Tea Tonic and Toxin: Mystery and Thriller Podcast and Book Club

Red Harvest by Dashiell Hammett

Red Harvest by Dashiell Hammett: Podcast Episode by Tea, Tonic, and Toxin
Tea, Tonic, and Toxin
Tea, Tonic, and Toxin
Red Harvest by Dashiell Hammett
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Red Harvest by Dashiell Hammett

Red Harvest by Dashiell Hammett (1929) marked Hammett’s transition from short stories to novels. His portrayal of the Continental Op as a “hard-boiled” detective eventually became a prototype for many detective stories to come. A former detective, Hammett knew his stuff.

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Podcast Transcript: Red Harvest

Sarah Harrison 0:24
Welcome to Tea Tonic & Toxin, a book club and podcast for anyone who wants to explore the best mysteries and thrillers ever written. I’m your host, Sarah Harrison.

Carolyn Daughters 0:35
And I’m your host Carolyn Daughters. Pour yourself a cup of tea, a gin and tonic, …

Sarah Harrison 0:40
… but not a toxin …

Carolyn Daughters 0:44
And join us on a journey through 19th and 20th century mysteries and thrillers, every one of them a game changer.

Sarah Harrison 0:56
Carolyn …

Carolyn Daughters 0:58
Sarah, we have this crazy, wonderful book to discuss today.

Sarah Harrison 1:04
I love Red Harvest. I hope everyone reads it.

Carolyn Daughters 1:09
I’ve never read this book before. I’ve read Dashiell Hammett. I’ve read The Thin Man. I read The Maltese Falcon.

Sarah Harrison 1:16
Did he write The Thin Man? We’ve got to read that, too.

Carolyn Daughters 1:19
Yes. And then he has this book called Red Harvest, which we’re going to discuss today. All I can say is it’s amazing. But before we dive too deep, we want to make sure that we mention our sponsor. Today’s sponsor is Grace Sigma.

Sarah Harrison 1:43
It is a fantastic sponsor.

Carolyn Daughters 1:44
It is a boutique process engineering consultancy run by Sarah Harrison. Grace Sigma works nationally in such industries as finance, telecom, and government. They use lean methods to assist in data dashboarding, storytelling, training, process visualization, and project management. Whether you’re a small business looking to scale or a large company whose processes have become tangled, Grace Sigma can help. You can learn more at gracesigma.com.

Sarah Harrison 2:21
Do it. Thank you, Carolyn. We also have a super special, very exciting listener award to give out today. If you’ve listened to even the last episode of the podcast, you know who this person is. We want to give an award and therefore a sticker to Eli Simon Milliman from Muscle Shoals, Alabama. He was actually our guest last week, so if you didn’t get to hear Eli’s contributions to The Murder of Roger Ackroyd, rewind. Rewind. Wait, you can’t do that anymore.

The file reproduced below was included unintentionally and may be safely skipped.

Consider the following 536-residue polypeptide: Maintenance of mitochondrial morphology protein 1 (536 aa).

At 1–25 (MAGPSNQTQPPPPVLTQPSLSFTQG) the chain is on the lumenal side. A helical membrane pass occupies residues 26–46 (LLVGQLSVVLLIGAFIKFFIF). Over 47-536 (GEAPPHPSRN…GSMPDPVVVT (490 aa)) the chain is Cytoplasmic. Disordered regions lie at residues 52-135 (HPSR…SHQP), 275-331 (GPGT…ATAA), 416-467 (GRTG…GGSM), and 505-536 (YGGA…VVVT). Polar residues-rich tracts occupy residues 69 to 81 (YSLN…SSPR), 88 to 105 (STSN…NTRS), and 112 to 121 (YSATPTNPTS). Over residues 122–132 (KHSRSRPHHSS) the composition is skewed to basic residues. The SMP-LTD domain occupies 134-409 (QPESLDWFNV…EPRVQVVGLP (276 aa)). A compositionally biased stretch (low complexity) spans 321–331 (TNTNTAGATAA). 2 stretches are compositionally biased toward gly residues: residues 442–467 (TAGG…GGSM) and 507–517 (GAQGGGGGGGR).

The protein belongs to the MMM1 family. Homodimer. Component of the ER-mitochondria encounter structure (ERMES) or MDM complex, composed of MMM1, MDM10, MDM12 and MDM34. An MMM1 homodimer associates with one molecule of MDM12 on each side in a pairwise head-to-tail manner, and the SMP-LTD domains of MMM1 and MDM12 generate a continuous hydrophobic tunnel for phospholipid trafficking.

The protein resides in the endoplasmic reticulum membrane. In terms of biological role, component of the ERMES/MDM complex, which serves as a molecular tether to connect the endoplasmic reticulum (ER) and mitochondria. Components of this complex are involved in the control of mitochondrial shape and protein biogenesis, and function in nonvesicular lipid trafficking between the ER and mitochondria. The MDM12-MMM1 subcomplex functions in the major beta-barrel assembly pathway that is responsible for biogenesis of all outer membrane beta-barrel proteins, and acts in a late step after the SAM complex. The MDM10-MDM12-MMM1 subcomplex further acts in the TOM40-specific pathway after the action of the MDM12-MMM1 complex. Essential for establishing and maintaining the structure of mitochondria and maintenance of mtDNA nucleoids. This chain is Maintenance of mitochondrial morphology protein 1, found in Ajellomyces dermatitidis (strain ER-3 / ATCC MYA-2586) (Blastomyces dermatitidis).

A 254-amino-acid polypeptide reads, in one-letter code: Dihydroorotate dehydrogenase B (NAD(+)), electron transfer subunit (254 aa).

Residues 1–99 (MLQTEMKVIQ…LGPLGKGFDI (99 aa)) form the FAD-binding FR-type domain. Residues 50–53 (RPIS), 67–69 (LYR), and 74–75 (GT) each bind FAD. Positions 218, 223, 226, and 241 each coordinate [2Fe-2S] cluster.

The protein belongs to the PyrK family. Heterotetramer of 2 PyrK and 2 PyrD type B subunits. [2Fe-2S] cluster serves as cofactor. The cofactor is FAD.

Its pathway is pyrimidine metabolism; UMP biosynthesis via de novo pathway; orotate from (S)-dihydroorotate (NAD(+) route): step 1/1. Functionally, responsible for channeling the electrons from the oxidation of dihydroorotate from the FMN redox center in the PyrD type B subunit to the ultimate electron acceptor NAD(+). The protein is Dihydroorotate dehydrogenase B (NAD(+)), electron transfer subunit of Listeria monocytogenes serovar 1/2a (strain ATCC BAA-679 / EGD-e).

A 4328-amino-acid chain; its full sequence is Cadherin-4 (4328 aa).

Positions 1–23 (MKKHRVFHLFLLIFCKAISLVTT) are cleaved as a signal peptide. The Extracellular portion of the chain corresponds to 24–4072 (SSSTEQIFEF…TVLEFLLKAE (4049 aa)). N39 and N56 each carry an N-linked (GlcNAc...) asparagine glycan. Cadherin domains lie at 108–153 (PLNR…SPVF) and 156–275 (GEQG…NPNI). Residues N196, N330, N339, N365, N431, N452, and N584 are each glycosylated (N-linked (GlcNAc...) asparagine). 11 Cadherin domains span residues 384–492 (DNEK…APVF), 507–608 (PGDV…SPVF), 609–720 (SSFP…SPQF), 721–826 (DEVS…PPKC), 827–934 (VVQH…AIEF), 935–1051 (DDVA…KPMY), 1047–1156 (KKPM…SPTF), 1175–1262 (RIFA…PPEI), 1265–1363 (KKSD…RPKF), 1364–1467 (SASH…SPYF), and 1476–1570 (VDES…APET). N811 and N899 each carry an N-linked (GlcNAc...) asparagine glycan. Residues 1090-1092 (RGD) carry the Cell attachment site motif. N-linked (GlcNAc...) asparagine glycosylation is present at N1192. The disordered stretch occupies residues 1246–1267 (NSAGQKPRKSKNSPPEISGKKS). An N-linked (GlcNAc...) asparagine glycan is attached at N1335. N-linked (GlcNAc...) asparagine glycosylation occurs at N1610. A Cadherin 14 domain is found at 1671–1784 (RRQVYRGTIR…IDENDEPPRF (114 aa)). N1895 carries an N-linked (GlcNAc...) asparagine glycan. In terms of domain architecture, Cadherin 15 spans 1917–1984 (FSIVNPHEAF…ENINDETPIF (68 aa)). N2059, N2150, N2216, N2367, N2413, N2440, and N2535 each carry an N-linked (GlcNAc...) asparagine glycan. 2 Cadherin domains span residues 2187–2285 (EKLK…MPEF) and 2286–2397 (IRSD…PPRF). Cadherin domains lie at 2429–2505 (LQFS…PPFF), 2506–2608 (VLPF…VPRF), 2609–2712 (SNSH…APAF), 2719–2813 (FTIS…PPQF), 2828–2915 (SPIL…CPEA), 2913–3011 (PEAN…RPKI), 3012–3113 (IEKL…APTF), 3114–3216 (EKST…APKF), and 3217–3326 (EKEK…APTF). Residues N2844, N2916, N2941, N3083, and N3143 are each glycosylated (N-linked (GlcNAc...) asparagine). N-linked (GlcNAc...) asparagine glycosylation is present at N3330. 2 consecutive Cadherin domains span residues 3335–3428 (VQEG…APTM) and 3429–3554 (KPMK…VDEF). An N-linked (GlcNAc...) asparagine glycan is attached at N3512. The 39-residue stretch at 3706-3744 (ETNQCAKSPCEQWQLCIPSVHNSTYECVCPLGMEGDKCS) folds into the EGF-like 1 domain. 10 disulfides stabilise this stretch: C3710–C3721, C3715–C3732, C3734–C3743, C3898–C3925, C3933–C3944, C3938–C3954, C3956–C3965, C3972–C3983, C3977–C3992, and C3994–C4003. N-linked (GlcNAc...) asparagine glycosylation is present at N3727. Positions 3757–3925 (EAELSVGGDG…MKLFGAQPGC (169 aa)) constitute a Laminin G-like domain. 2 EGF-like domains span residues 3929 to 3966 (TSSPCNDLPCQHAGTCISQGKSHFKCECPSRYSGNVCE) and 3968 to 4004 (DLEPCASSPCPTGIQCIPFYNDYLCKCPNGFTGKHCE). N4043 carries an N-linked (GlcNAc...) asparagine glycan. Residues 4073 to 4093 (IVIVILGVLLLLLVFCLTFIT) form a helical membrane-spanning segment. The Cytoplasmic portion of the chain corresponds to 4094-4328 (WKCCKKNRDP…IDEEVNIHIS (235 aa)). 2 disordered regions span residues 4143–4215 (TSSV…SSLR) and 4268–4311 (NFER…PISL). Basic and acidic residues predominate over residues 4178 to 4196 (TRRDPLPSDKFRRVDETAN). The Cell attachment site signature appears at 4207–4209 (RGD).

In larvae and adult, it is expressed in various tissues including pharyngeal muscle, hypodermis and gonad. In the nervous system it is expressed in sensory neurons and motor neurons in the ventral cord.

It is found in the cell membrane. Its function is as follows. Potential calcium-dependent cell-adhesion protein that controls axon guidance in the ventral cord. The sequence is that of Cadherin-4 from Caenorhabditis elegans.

Carolyn Daughters 3:00
Because we have rewound back to 1982, folks.

Sarah Harrison 3:05
Great year. Go back and listen to Eli’s episode. Eli, thank you so much for being our guest. And thank you for being our valued reader and listener.

Carolyn Daughters 3:15
He was a great guest, and he was on both episodes for The Murder of Roger Ackroyd. And he brought a lot of really interesting thoughts and observations to the conversation. We hope you have a chance to listen to both episodes.

Sarah Harrison 3:27
And if you liked the episode, consider giving us a rating wherever you listen to your podcasts. I believe we’re on every possible platform.

Carolyn Daughters 3:42
Including Apple podcasts and Spotify, really wherever you listen to Tea, Tonic & Toxin. That review means the world to us, and it also helps increase our exposure so people like you who love the greatest mysteries ever written can find us and listen to us.

Sarah Harrison 4:02
Thank you.

Carolyn Daughters 4:04
You can also comment on the books that we’re reading on our website teatonicandtoxin.com or on our Instagram page @teatonicandtoxin and Facebook page @teatonicandtoxin.

Sarah Harrison 4:25
Can and should. We would love if you have some comments. The earlier that you comment, we may be able to even incorporate some of them into the episode, and we would love to do that do you.

Carolyn Daughters 4:37
And then we’re going to send these stickers out to anybody who is our listener of the episode. They’re beautiful.

Sarah Harrison 4:48
They’re gorgeous, designed by Carolyn Daughters.

Carolyn Daughters 4:52
And magically printed somehow by Sarah.

Sarah Harrison 4:56
With magic. And sealed with wax. A surprise wax. A mystery wax.

Carolyn Daughters 5:07
I will tell you one thing. It is not an octopus.

Sarah Harrison 5:07
The most mysterious of creatures.

Carolyn Daughters 5:08
Let’s talk a little bit about this book. I’m gonna give a summary here so we’re all on the same page. If you have not read Red Harvest yet, but you are just thrilled to be listening to us right now, we don’t want to stop you. So here’s a short summary. Red Harvest is a 1929 detective novel by Dashiell Hammett. The unnamed narrator and protagonist is an operative simply known as the Continental Op. A prominent businessman named Donald Willsson summons the Continental Op to the mining town of Personville, known by many as Poisonville. Willsson wants the Continental Op to clean up the city’s crime infested streets and put an end to the rampant corruption. However, Willsson is murdered soon after the Op arrives in town. The Continental Op decides to find the murderer and even go so far as to clean up Poisonville. He quickly finds that bootleggers,gamblers, thieves, loan sharks, and a crooked chief of police are all vying for control of the town. In response, he uses lies, cunning, violence, and manipulation to pit the criminal organizations against each other. In a bloody quest for justice, he leaves a trail of bodies in his wake. Ultimately, the Continental Op succeeds in dismantling the criminal empire, but at a great personal cost, highlighting the dark and morally ambiguous nature of the world he inhabits. Time magazine included Dashiell Hammett’s Red Harvest in its 100 best English language novels from 1923 to 2005. They noted that Dashiell Hammett created the prototype for “every sleuth who would ever be called hard-boiled.” Today, we’re excited to talk about Dashiell Hammett’s Red Harvest. It’s our seventh book selection of 2023. You can find more information about Red Harvest and all of our 2023 books selections on our website at teatonicandtoxin.com.